In search of the winter sun.
Ask Nez where she likes to travel and without fail she would respond:  “A beach destination or somewhere warm.”  This being winter in Europe, there are very few places with warm beaches.  Nevertheless, conventional wisdom dictates heading in the southerly direction for a respite from the cold.  We have both been to Spain but Nez has not seen Italy, and any further south and we would be in Africa proper.  So, we ticked off a few names – Venice, Rome, Sicily – and inexplicably threw in Krakow for good measure because Poland seemed like a nice, exotic winter wonderland and Riot was afraid he would miss the sub-zero temperature.  And that was how we arrived upon our quest for the December sun and winter fun.
Holga Photos
See Venice in a different light:  It’s a whole new perspective on film. 
Be sure to check out the Holga photos of our trip!
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Venice:  In search of the illusive.
VENICE – 20 December 2009.  Like a bad habit that we can’t shake, once more we stayed up all night packing and getting ready for our winter trip.  Although, this time, we had the added excuse of having to prepare the apartment for the vacation renters (who would partly subsidize our own trip).  At around the hours before sunrise, when our eyes were tired and our patience a bit thin, we were reminded of similar memories from the late night/early morning before we quit San Francisco for Paris.  We both shuddered at the thoughts but were comforted with the knowledge that on this occasion, at least we did not have to clear out everything like we did then.

  Transportation with a view:  That is the Chiesa di San Giorgio Maggiore through the waterline window of the Alilaguna airport-to-city ferry.



  Recently awaken:  We nodded off as soon as our bodies hit the comfortable benches of the Alilaguna ferry.


Because our discount easyJet flight departed at 7 a.m., there was no reliable and convenient mode of public transportation that would get us to CDG by 5 a.m.  (Ever since Nez came into the picture, the arrive-two-hours-in-advance routine had been faithfully observed; no more racing through the concourse to beat the closing cabin door.)  So, we resorted to taking a shuttle (54€ for two, which sort of negated much of the savings on airfare).  (Tip: Wait by your front door for the shuttle because while the driver might honk, he might not necessarily call you as the website assured that he would.)  Our shuttle wandered through the deserted Parisian streets in the southerly direction, which got us a bit worried because the airport was to the north of the city.  We need not have worried though, there were just more passengers to be picked up before the final push to the ultimate destination.

  Hotel room with a view:  Each morning we woke up to the tolling bells of the nearby St. Mark’s and while we got ready the bells of this smaller tower would follow suit.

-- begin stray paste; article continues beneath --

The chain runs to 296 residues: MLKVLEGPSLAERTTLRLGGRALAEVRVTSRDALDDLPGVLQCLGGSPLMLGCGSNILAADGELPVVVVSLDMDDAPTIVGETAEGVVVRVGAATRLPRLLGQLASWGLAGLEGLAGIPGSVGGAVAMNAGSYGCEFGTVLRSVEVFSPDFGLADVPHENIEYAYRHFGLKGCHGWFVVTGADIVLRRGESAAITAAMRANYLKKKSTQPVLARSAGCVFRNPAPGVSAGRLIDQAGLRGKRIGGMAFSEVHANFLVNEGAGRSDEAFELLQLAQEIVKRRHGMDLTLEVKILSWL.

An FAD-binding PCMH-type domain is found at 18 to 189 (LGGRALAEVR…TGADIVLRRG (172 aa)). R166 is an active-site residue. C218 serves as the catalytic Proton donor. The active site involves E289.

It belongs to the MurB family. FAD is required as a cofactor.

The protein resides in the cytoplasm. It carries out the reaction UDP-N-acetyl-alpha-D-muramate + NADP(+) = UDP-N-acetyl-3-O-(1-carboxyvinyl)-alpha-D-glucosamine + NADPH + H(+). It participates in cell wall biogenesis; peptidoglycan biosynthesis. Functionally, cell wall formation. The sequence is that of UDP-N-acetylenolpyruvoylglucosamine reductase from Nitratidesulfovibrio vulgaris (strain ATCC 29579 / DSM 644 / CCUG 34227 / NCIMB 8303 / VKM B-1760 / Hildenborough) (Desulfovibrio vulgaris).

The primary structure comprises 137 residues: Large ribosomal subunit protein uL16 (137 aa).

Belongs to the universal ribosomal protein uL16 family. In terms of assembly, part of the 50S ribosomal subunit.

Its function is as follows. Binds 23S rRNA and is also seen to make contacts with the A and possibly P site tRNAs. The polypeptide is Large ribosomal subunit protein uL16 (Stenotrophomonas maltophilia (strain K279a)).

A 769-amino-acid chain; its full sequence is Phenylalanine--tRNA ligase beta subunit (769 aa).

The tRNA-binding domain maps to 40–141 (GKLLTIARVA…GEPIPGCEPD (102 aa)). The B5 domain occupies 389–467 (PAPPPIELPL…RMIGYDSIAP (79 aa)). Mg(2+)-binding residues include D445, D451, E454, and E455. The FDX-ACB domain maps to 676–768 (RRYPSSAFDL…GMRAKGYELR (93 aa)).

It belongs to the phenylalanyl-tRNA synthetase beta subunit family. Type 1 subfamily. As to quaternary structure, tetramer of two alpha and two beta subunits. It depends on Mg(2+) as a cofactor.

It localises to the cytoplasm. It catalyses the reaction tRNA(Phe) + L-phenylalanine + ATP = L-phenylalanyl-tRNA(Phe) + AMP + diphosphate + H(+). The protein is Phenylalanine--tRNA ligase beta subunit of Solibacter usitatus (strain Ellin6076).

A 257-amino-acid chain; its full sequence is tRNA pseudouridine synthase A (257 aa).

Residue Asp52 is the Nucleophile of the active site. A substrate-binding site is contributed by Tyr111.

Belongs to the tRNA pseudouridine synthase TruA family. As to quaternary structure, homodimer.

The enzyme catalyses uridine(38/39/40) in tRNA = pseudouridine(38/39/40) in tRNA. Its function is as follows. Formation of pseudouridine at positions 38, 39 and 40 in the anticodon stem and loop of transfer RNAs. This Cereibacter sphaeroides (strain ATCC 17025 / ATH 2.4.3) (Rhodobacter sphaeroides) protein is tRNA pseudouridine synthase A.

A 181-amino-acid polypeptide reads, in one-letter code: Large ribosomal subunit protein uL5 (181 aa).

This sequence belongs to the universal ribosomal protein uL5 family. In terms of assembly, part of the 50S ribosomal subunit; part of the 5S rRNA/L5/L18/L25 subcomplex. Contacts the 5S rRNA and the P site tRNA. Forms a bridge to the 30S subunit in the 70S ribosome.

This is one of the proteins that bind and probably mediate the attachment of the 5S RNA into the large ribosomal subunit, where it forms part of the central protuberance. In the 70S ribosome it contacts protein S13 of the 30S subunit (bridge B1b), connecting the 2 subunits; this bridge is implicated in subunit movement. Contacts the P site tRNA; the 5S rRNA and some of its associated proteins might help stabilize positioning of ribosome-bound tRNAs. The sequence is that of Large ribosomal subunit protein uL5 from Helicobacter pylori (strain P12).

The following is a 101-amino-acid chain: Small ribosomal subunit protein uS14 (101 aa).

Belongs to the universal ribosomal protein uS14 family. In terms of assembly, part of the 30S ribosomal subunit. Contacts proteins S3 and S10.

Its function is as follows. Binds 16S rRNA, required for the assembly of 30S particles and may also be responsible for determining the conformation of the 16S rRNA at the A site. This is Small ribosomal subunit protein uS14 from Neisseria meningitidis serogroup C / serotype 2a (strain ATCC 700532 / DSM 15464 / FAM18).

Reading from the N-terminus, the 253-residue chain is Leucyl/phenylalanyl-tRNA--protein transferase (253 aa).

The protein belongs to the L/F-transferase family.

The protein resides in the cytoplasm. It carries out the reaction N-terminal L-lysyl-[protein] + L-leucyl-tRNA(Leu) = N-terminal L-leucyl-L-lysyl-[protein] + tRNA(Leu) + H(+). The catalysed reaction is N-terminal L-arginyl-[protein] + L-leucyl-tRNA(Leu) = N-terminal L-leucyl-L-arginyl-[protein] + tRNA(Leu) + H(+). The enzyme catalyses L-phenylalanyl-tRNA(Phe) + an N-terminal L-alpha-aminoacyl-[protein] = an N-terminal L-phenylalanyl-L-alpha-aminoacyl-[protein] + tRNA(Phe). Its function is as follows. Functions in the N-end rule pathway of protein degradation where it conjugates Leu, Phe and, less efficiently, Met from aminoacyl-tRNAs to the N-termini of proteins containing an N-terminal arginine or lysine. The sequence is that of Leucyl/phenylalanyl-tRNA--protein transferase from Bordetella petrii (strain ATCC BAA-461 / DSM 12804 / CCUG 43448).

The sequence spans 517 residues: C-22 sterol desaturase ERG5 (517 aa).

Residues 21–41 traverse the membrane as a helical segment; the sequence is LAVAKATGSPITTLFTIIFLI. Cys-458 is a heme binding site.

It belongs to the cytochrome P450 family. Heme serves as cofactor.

Another square, another church, and another tower craning into the beautiful blue sky, stirring the clouds.


At the airport, the easyJet terminal was a poster child of disorganization and inefficiency.  There was no rhyme or reason to the boarding process (so, save money and skip the Speedy Boarding upgrade) but eventually everyone got on.  The flight itself was not even full. We nodded off as soon as the crew started doing the emergency demonstration and did not wake up again until the plane was descending over Venice.  Overall, it was a decent flying experience.  There were no horror stories to tell and it was one heck of a deal: 91€ roundtrip per person from Paris to Venice.
  Reflection of the neighborhood bell tower in our hotel window.
  The playfulness of pastel-color buildings under a fragile backdrop.
From the arrival terminal of the Venice’s Marco Polo Airport, it was a long stroll to the Alilaguna ferry that would take us into town.  Along the way, we saw intermittent signs announcing the lengths of wait (e.g., 1 hour from this spot, 30 minutes, etc.).  Because it was the end of December there was no wait and we proceeded directly to the boat that had just arrived.  We caught the Linea Oro (12€, approximately 1 hour) that took us directly to the San Marco - Giardinetti stop, right at the watery edge of Piazza San Marco.  The sitting area of the ferry put us at about eye level with the water surface, which gave us a pretty interesting vantage point from which to view the outside world.  The boat lumbered along at a seemingly snail pace and rocked now and then from the wake of other, faster boats.  The path we took was a vast open body of water and not some expected picturesque Venetian canal.  All the same because once more we quickly drifted off to sleep.

  Frontal view of the Basilica di San Marco:  Contemplating a quiet blend of architectural and decorative styles on a late December afternoon.



  Another view of the Basilica:  Dwindling crowd meant fewer souvenir stands and more walking space.


As soon as we hit dry land, we instantly congratulated ourselves for packing light.  We dragged our bags across the cobblestone surface, through the largely empty Piazza San Marco as we headed for our hotel.  The directions were as follows:  “Under the clock tower, first right, second left after the McDonald’s.”  They were all we needed.  We found the Best Western Hotel Monte Carlo (see Review) in a small alley the width of a pair of outstretched arms.  It was a nice and clean area (in the days to come, we could not get over how relatively clean Venetian streets were), and was very centrally located.